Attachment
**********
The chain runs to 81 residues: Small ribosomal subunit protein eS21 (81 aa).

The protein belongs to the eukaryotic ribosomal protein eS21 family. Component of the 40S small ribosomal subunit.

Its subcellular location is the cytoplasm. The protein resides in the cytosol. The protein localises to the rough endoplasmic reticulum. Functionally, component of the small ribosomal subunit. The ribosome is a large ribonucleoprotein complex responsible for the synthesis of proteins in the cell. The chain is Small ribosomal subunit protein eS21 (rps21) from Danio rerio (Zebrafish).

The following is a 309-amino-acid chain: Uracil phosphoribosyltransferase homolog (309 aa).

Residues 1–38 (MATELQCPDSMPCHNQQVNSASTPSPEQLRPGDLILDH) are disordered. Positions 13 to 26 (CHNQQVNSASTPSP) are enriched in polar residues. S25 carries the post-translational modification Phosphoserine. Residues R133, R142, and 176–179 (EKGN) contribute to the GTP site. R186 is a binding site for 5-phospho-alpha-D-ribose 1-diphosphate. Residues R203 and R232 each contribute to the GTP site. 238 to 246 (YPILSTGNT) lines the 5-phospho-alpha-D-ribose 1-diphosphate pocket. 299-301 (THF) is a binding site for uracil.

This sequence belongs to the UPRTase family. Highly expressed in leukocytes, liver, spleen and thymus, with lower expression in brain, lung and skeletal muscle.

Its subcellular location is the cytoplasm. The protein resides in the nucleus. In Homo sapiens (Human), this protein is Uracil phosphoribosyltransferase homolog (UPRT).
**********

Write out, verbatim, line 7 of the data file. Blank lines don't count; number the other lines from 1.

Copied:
Its subcellular location is the cytoplasm. The protein resides in the nucleus. In Homo sapiens (Human), this protein is Uracil phosphoribosyltransferase homolog (UPRT).